The quality and selection of interlocking garage tiles can range from your budget tile options to the more expensive premium brands. Warranties run from 3 to 15 years depending on the product.
How tough are interlocking garage tiles?
So how tough are they? Well, these plastic garage tiles are plenty strong enough to stand up to the rigors of an active garage. They are designed to withstand pressures of heavy vehicles and equipment, jack stands, rolling tool boxes, car jacks, and whatever else you may foresee in a busy garage. Some are rated as high as 5,000 pounds per square inch with a rolling rate for vehicles up to 80,000 pounds.
Floor lifts and car hoists can be bolted through the tile to the concrete below with no worries about deforming the tile. Storage racks and cabinets can sit on top of the tiles as long as they don’t have a very narrow or small footprint.
They will also withstand sub-freezing temperatures as well as floor temperatures up to 250 degrees. That means indirect or radiant floor heating is not an issue.
Drawbacks to hard plastic garage tiles
As nice as these tiles are however, there are some drawbacks that you need to be aware of. Buckling or tenting of the tile floor when exposed to direct sunlight for a period of time is the one problem that gets the most attention, though occurrences are rare. This only happens to the solid top tiles near or at the garage door when it is open and the floor is exposed to direct sun.
Plastic garage tiles expand and contract with temperature and are why manufacturers recommend leaving a 1/2” gap between the tile and any wall or structure. Tiles expose to direct sunlight for a period of time can expand faster than the rest of the floor causing the buckling if they are not installed correctly.
Sharp objects that are dragged across the surface can gouge and scar the tiles as well. If you are using jacks stands, it’s important to use quality stands with the flat bottom plates. If you use stands with the “L” shaped angled legs, the high load on such a narrow surface can damage the tile. It’s best to set them on a piece of plywood if that is the case.
Floor jacks can damage the tiles unless you place a piece of plywood or something similar under the wheels. If you don’t, the wheels can leave an indentation in the tile that may not relax and smooth out.
If you weld or use torches in your garage, it is recommended that you cover that part of the floor with a welding blanket to protect it. Sparks and slag from these kinds of projects can melt or permanently scar the tiles.
In the case that you do damage a tile or two, you can easily replace the tiles one at a time. This is one of the great advantages to this type of garage flooring system.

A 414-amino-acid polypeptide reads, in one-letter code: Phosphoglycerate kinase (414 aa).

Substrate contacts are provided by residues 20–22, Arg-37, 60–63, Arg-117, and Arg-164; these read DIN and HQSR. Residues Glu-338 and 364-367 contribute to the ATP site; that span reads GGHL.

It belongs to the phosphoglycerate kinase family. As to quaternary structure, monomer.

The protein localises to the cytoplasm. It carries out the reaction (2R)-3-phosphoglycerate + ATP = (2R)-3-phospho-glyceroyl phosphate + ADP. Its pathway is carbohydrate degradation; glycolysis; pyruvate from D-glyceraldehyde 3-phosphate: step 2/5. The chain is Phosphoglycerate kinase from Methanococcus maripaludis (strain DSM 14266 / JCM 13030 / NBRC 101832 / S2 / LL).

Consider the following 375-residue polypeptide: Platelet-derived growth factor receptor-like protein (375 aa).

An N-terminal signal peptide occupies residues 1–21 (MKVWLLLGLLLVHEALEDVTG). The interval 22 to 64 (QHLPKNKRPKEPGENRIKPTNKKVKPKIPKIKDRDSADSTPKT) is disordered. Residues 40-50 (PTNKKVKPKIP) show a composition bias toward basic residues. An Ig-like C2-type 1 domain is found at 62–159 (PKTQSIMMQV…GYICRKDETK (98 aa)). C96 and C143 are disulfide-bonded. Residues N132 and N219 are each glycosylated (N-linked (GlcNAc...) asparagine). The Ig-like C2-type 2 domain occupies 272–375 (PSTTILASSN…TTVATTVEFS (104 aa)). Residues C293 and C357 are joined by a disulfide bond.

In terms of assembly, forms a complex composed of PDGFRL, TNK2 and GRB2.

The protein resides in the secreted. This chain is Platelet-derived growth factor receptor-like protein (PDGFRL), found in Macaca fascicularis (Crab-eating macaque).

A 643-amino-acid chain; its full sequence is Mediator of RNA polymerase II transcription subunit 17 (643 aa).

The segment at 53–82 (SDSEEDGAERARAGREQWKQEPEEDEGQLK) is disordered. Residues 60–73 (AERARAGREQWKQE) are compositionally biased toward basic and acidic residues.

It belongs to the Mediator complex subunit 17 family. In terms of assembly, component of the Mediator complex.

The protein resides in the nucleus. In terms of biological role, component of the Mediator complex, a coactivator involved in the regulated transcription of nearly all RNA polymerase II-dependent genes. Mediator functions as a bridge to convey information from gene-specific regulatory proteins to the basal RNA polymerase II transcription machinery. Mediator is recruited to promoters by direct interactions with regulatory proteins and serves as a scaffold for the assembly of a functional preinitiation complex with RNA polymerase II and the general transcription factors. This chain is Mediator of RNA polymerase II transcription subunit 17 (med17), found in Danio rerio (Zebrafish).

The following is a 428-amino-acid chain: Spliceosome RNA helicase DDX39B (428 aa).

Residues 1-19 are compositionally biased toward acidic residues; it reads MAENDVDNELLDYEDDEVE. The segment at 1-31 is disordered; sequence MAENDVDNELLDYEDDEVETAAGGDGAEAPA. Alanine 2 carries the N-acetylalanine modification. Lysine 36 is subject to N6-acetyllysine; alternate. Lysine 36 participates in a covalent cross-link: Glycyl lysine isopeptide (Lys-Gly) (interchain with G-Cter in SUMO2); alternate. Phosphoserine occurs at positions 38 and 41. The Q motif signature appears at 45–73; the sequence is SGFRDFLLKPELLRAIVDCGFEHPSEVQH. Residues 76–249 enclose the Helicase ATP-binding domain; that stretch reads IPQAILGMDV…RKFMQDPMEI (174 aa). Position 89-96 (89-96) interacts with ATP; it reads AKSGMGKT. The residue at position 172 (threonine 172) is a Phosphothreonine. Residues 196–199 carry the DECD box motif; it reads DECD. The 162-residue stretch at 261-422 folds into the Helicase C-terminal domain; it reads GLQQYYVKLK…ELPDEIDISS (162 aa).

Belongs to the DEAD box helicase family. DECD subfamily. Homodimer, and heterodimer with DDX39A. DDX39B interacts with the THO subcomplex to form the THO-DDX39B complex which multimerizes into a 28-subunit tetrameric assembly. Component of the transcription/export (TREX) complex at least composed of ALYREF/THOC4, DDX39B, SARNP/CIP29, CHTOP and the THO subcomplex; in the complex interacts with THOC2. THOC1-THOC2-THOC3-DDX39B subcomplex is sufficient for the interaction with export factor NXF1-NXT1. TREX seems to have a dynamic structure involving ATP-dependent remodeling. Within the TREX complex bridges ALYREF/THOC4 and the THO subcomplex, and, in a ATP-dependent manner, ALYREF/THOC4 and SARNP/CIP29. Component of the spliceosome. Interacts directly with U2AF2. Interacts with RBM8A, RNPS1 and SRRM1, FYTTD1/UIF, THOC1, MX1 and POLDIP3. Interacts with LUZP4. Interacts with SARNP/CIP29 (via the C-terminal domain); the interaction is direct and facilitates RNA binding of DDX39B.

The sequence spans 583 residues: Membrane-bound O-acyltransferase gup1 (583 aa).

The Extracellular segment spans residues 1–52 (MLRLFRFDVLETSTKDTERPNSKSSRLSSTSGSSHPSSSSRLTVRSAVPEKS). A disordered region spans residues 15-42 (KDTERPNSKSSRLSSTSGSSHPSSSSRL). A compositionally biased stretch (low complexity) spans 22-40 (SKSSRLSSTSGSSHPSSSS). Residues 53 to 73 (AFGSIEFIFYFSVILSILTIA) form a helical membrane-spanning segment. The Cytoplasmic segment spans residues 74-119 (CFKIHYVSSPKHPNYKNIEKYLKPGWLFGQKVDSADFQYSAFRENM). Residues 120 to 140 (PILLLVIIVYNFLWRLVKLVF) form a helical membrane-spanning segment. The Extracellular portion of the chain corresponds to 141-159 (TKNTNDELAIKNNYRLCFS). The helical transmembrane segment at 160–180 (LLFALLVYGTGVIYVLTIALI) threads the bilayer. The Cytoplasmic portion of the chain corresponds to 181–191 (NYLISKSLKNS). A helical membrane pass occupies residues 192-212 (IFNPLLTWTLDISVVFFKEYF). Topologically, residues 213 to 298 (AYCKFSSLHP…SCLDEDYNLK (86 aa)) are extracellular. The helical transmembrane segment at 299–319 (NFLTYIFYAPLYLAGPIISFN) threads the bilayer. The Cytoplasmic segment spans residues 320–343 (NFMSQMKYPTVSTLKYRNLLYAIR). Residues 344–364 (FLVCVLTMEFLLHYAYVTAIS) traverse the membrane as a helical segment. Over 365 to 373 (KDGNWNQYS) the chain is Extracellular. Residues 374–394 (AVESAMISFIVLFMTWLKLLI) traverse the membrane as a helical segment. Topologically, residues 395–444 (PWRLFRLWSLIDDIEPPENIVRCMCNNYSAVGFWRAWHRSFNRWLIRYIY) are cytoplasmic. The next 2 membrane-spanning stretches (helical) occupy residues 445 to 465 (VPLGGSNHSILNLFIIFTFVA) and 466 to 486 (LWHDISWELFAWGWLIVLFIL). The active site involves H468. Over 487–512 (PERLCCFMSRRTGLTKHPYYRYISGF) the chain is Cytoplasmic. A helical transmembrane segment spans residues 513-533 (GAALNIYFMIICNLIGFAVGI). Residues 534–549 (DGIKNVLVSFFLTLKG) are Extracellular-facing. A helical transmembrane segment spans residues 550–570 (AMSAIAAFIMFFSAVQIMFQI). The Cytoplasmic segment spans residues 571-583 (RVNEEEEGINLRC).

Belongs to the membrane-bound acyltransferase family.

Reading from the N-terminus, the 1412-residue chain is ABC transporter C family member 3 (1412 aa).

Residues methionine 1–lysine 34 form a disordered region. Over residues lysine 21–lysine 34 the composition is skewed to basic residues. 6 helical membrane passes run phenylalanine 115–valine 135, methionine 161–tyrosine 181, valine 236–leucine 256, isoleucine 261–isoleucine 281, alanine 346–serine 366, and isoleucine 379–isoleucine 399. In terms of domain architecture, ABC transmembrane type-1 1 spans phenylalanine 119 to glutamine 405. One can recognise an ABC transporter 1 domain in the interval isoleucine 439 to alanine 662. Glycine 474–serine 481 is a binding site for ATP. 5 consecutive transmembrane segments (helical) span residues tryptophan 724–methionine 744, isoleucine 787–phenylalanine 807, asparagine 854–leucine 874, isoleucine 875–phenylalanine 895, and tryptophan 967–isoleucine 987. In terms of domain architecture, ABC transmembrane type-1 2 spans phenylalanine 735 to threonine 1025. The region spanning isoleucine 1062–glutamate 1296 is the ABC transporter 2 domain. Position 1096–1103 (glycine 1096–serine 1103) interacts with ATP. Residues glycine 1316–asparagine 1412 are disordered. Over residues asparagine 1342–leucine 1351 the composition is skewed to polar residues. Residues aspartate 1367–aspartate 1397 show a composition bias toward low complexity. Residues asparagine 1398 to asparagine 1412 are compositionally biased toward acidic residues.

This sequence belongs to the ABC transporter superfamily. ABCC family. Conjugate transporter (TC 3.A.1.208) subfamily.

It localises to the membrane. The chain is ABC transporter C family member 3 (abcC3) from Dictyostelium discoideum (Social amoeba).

Lastly, plastic garage tiles are sometimes known to create some noise while walking on them. Though it doesn’t happen often, the hollow core construction can create issues with sound bouncing off the hard concrete underneath and cause a clicky clack sound. The remedy for this is to lay down inexpensive landscape fabric to prevent this from happening.
Flexible interlocking garage tiles
The other material of choice for interlocking garage tiles are polyvinyl chloride, otherwise known as PVC. Combined with plasticizers, these tiles are a softer and more pliable synthetic rubber. In fact, they are sometimes referred to as rubber garage tiles or vinyl garage tiles.
Sizes range from 12”x12” to 24”x24” and are 3/16” to 1/4” thick depending on brand. They are much heavier than the rigid plastic tiles however due to their solid body construction. This is required due to the flexibility of the tile in order to achieve their heavy load ratings.
PVC tiles connect to one another via a jigsaw style pattern on the sides of the tile. Some of the premium brands allow for a system that hides this pattern and creates a straight seam similar to their hard plastic cousins. The straight seam system is also known for being water tight and can be an advantage at keeping road salts and deicing fluids off of your concrete.
Surface patterns can be limited with PVC tile however. Coined and the smoother levant style are the industry standard, with the diamond and self-draining surface patterns less common.
There are a couple of advantages with PVC garage tiles over their rigid plastic counterparts. First, they are whisper quiet due to their rubber-like construction. They also do a great job of absorbing sound which can eliminate that hollow resonance some garages project.